Death-farm horse heals the hurt of an inmate
Byon September 16, 2016
About a year after Ollie (JC: Oligopolist) was pulled off a Virginia farm with 80 other endangered and starving equines, the chestnut Thoroughbred ex-racehorse whose future was so uncertain then now brings comfort to a prisoner who relates to the animal’s struggle and triumph.
“He’s been through a lot,” says James River Work Center inmate William (last name withheld), an avid participant in a horse/inmate program offered by the Thoroughbred Retirement Foundation (TRF, Inc.). “He had a hard life; he got the wrong end of the stick, but he turned out to be an awesome horse.”
So inspirational is the friendly OTTB who has blossomed into the “prettiest horse we have,” and who shares a tight bond with the inmate, that the simple routines, a head lifted and turned to acknowledge the prisoner’s presence in his paddock, and a gentle nuzzle, is a bright spot giving William hope for better days when his prison term ends this January.
“I’ve never had anything like him in my life,” says William, who notes that the quite moments together have made prison life far better. “He’s like a reward.”
When he walks out to the field to retrieve the horse, William sees the horse Ollie has become: well rounded, shiny and happy. A horse who is a far cry from the ribby, dusty animal seized by authorities last October from Peaceable Farms in Orange, Va.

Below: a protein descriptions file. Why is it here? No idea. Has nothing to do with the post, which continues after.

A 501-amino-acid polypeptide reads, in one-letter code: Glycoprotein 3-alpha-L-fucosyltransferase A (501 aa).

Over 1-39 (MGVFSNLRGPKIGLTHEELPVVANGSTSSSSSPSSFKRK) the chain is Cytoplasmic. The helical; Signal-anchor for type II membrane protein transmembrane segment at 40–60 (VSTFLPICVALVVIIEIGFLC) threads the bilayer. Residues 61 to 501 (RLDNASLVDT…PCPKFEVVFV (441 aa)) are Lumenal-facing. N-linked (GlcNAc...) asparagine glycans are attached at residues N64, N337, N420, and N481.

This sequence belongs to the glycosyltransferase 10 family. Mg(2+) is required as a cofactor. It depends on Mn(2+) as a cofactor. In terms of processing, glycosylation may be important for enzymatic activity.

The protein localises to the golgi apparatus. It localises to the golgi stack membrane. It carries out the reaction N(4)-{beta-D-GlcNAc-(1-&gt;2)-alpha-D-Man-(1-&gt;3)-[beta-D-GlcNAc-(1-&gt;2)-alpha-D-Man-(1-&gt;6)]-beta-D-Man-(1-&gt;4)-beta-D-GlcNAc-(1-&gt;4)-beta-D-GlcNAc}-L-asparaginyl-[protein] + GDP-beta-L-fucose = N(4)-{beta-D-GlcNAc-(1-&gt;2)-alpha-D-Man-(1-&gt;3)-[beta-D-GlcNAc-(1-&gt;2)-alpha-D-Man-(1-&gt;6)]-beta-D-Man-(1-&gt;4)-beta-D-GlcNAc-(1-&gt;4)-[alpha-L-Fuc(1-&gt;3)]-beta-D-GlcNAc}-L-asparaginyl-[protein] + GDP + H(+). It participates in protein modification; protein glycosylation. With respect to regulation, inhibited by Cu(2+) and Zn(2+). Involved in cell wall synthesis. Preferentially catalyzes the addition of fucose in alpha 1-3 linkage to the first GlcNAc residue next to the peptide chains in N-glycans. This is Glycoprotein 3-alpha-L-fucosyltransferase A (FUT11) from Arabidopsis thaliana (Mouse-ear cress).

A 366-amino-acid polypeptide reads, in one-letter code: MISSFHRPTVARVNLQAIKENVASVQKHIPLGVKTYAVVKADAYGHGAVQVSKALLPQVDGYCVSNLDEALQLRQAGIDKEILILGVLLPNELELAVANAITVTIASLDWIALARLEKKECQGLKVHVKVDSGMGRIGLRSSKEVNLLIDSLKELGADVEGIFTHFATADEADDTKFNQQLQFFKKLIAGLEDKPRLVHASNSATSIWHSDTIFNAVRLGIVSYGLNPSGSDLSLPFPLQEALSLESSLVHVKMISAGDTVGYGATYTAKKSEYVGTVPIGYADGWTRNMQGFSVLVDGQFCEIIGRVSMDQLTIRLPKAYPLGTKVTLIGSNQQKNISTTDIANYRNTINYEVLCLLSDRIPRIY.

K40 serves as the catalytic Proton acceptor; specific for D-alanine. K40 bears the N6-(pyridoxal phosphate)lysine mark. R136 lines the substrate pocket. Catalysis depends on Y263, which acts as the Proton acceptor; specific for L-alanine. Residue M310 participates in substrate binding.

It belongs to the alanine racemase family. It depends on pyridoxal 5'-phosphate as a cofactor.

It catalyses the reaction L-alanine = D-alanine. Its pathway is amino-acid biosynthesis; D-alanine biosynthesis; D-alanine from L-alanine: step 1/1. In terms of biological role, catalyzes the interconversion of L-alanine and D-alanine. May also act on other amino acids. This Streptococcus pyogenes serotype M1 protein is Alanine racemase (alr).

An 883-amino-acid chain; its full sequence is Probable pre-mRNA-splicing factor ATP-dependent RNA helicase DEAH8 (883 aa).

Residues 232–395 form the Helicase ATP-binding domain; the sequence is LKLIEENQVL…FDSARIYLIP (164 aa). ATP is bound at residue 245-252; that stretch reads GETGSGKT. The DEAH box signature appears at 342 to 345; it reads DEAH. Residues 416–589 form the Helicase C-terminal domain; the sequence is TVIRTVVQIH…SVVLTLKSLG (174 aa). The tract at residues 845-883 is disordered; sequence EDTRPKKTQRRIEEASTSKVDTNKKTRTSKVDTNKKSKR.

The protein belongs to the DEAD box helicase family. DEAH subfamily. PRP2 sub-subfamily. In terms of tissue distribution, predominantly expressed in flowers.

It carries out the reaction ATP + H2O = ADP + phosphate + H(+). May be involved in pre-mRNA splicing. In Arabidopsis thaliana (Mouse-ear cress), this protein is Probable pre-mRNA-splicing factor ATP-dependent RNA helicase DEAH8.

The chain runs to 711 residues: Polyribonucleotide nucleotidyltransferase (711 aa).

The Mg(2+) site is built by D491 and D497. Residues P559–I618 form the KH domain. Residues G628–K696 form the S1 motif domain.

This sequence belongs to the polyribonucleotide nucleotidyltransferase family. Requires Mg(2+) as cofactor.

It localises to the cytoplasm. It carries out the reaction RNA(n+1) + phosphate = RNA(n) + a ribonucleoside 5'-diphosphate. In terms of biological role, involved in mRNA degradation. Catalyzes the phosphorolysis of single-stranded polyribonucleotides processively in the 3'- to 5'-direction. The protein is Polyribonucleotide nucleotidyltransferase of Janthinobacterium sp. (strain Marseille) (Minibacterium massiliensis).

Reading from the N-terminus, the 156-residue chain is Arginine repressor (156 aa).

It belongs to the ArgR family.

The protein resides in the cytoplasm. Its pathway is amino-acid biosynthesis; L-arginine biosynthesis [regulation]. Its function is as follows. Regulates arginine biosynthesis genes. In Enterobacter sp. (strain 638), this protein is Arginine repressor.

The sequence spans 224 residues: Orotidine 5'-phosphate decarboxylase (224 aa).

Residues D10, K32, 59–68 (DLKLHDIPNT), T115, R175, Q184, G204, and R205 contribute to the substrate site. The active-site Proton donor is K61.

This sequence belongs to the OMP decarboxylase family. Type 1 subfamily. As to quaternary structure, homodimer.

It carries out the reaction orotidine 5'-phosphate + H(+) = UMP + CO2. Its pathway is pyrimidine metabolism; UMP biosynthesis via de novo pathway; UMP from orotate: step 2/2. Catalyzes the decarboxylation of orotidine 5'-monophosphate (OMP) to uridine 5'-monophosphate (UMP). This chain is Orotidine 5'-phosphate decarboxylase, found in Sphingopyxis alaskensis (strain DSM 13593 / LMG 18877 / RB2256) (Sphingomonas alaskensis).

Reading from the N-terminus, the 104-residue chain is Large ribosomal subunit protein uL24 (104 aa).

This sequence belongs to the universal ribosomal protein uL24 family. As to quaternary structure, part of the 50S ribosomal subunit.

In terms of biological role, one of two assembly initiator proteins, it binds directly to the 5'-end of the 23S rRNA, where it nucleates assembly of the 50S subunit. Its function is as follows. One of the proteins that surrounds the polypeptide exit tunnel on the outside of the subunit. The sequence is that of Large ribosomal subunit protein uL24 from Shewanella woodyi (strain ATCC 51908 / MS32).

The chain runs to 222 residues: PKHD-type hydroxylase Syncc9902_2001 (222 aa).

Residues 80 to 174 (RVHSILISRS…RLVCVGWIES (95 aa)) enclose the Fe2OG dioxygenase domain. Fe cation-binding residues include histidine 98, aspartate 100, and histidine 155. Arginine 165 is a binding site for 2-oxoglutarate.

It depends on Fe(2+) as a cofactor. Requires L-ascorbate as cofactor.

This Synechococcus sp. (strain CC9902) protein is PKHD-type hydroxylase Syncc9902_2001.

In one of the largest animal rescues in the history of the area, the Orange County Sheriff led a massive effort to save sick, dying and malnourished horses from the nonprofit charity farm. Horse farms, charities, and good Samaritans converged on the property with trailers to remove dozens upon dozens of equines. And as charges were brought against the farm’s owner Anne Goland, who was brought up on 27 misdemeanor counts of animal cruelty, Ollie and fellow OTTB To Clem made their way from a foster facility to the TRF last December.
James River TRF founder Anne Tucker said at the time that finding room at the TRF for two more needy horses was “the right thing to do.” Though the country’s oldest and largest Thoroughbred charity cares for nearly 900 horses in farms throughout the country, Ollie and To Clem were special cases who deserved a helping hand, Tucker said at the time.
Since arriving last December, Ollie has filled out and is being trained as a riding horse, says Officer Shane Clarke. And in his quiet way, Ollie has inspired inmates like William with his quiet, friendly manner, and his perseverance in troubled times.